The USPTO has dismissed my trademark for being geographically descriptive. What should I do?

Photo of Jan Buza

Written by Jan Buza

Co-founder of Trama

If you've received a Section 2(e)(2) trademark refusal from the USPTIO due to your mark being geographically descriptive of the origin of your goods or services, you can consider the following options:

  • Proving the term identifying an actual geographical location is not of primary significance within your mark,
  • Proving there is no significant association between the location and your goods/services, meaning purchasers wouldn't be likely to believe the goods/services originate in the said location,
  • Proving purchasers are not likely to be deceived by the geographic term,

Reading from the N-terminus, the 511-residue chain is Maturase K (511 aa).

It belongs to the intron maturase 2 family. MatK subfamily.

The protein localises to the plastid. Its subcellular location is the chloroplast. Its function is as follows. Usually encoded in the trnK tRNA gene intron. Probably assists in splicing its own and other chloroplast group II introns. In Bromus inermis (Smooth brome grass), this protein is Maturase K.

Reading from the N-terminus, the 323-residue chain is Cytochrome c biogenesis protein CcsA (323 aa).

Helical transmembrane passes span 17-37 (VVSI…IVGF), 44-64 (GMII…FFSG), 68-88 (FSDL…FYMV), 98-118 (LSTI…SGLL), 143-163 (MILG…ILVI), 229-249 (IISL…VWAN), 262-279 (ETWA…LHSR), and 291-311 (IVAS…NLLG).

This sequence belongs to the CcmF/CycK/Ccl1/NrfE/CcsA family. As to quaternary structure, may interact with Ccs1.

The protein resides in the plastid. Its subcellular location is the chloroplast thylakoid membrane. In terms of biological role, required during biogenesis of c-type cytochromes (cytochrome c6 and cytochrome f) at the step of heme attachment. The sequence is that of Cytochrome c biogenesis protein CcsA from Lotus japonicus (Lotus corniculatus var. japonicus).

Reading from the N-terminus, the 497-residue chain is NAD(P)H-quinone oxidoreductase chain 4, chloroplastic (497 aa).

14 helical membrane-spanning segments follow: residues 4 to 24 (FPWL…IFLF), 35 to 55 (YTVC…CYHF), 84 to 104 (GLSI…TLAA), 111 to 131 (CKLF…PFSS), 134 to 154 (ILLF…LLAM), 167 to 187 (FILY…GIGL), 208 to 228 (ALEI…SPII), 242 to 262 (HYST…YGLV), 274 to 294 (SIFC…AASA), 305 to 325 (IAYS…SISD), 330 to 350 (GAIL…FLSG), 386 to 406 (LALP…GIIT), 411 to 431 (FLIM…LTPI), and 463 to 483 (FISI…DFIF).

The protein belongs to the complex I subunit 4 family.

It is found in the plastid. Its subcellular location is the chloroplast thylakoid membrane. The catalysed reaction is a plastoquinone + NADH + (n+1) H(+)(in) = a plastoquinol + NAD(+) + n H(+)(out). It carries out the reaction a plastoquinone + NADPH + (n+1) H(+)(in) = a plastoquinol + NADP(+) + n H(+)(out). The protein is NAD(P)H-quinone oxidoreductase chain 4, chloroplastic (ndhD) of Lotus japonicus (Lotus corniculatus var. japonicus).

• Amending the application and leave out the geographical element,
  • Seeking registration on the Supplemental Register instead of the Principal Register, which offers a lower level of legal protection but might be more attainable.

Section 2(e)(2) refusals belong to office actions that are difficult to overcome. If you've received one, it's advisable to consult a trademark attorney who can go through your options with you, help you gather supporting evidence if necessary and craft a compelling response.

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